Beyer: Yet another mountain to climb
Georgina Beyer was once one of our highest-profile MPs and fought battles over prostitution and civil unions. But the former drag queen and Carterton mayor is now fighting a very personal battle.
A night of glamour and sparkles is how the tribute evening to former Carterton mayor and Labour MP Georgina Beyer is described in the fliers.
Glamour and sparkles are certainly things that Beyer needs in her life right now.
Eight months ago she was diagnosed with chronic end-stage kidney failure, a diagnosis that sentences her to daily dialysis till a new kidney can be found, assuming she is approved for a transplant.
The prognosis without one? "Oh death . . . eventually," says Beyer.
The tribute, organised by Labour MP Louisa Wall, will be held at Wellington's St James Cabaret. It was there, 34 years ago, that Beyer launched her life in the public eye, as a contestant in the Ms Wellington drag contest. She won "Miss Personality" and became a mini celebrity after an article in The Listener.
In her trademark fashion, Beyer talks about the week she found out about her illness like it is a hugely entertaining story - one about rushing around for blood tests while New Zealand was shut for Easter, GP visits and a diagnosis that came out of the blue after her opthalmologist noticed some pinprick haemorrhaging at the back of her eye while he was checking her for cataract surgery.
"I had been a bit tired and a bit fatigued but that was all. And I was thinking that was just being overweight and not doing enough exercise."
But the tests all came back indicating kidney failure and a biopsy confirmed her kidneys were only operating at 7 per cent of their capacity.
Her immediate reaction was to wail "but I'm not sick and I don't drink", Beyer says. "But it's like they just caught it in time because as soon as all this happened I started to feel crap."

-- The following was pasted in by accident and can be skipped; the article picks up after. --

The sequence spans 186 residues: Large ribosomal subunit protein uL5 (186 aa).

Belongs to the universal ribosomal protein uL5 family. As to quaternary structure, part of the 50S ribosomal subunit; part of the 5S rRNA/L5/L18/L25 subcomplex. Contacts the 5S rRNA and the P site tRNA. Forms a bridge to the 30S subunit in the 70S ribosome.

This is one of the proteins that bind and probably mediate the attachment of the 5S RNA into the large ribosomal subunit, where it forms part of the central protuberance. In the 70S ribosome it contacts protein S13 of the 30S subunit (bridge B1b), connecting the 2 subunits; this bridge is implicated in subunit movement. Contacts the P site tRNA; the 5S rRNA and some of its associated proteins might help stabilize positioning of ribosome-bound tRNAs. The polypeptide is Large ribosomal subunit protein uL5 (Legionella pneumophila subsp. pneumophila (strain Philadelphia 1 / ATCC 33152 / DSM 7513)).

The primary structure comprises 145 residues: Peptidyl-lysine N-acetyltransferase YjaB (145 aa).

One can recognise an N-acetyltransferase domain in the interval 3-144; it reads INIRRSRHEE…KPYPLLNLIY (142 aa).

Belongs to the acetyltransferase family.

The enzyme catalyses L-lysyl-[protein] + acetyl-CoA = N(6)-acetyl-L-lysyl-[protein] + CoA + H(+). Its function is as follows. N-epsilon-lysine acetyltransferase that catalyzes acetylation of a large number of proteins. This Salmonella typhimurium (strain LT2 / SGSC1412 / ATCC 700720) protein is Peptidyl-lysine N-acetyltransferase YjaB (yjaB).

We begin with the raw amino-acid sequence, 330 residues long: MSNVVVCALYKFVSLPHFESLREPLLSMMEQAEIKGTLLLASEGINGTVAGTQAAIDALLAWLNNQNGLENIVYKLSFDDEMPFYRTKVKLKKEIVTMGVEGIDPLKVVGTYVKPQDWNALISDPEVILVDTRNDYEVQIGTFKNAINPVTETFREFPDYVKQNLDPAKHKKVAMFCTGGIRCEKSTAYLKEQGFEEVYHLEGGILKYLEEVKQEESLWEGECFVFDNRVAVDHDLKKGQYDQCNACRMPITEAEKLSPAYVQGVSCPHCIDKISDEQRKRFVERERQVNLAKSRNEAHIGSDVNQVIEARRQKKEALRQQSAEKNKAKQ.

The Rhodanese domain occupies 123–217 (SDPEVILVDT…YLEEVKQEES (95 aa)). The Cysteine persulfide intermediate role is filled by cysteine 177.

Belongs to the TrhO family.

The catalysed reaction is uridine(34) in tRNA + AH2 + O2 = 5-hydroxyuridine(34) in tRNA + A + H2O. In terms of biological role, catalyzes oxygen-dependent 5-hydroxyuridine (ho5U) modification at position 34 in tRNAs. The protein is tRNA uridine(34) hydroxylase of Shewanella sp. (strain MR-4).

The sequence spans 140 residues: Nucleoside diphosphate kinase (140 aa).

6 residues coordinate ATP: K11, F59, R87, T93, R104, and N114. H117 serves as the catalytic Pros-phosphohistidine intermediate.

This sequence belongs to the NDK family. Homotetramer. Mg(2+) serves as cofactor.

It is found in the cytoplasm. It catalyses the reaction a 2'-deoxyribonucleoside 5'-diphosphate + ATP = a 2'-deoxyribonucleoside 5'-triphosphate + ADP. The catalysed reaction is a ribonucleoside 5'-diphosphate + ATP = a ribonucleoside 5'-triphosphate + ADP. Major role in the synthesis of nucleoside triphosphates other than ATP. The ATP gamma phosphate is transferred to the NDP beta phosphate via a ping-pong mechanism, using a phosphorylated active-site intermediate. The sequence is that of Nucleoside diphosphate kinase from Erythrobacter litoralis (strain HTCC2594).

For a life played out in the school of hard knocks, this knockback is one of a string in recent years. Beyer quit Parliament in 2007, disillusioned over Labour's foreshore and seabed legislation and bruised after Helen Clark passed her over for promotion. But she has not had an easy time of life after politics.
"I had thought, well, I'll just go and find some work to do but the door was just shut."
Among the jobs she applied for was a position as a human rights commissioner but she failed to make the shortlist, despite her high profile as New Zealand's first transgender mayor and MP, and her work promoting prostitution law reform and civil unions.
At one point she got a retail job in Masterton but was quickly shown the door by her boss when a story about her plan to run for the Masterton mayoralty in 2010 was splashed in the local paper.
"He essentially said, ‘well, we'll let you go now'. I was a victim of the 90-day fire-at-will law," says Beyer.
With no income, she had no money to fund the mayoralty campaign. "It kneecapped me."
When the money ran out, she sold her house rather than go on the dole. "I wasn't going to sell [the house] but I had no income, I didn't have a job, I had no money . . . I didn't want Labour to go through the embarrassment of a recently high profile MP suddenly turning up on the dole.
"So for all those reasons I was avoiding going on the dole and I just did all the wrong things. It was a stupid mistake to have sold my house and it's hard to come back from that." But that money ran out eventually too and there was no option but to sign up for the unemployment benefit.
That was a true "humble pie" moment, she says.
The last time she had been to the Masterton Work and Income office was as the local member of Parliament escorting prime minister Helen Clark.
"And now I was going in there to sign up for the dole. I'd never felt so ashamed in my life. Can you imagine? It was devastating."
But life seemed to be on the up again after she decided to run for the Wellington City Council and throw her hat in the ring for the mayoralty "just for the hell of it".
"I was all primed up to do that; I was going to make the announcement in May. And then I got this diagnosis at Easter and it was one of those ‘say what?' moments. ‘Excuse me - renal failure? What the hell does that mean?'."
What it meant, the doctors informed her, was four times a day hooked up to a home dialysis machine, a spare room stocked with boxes filled with solution for the 30-minute treatments and regular trips to hospital.
It is a tedious procedure and one that Beyer still finds personally difficult.
It's been a roller-coaster since then. "I've been a bit down about it, I suppose, but who wouldn't be? And you've got to rise above it. It's just another one of those things one has to deal with and there are many people in worse situations than I am in at the moment."
There was another "humble pie" moment when she applied for the state home that is the apartment she now lives in.
"But it's not as if I can hide; it doesn't take long for word to get out . . . "
But she doesn't play the pity game for too long, she says.
"I'm not howling about it. There are many people who trip up like this, who are struggling out there."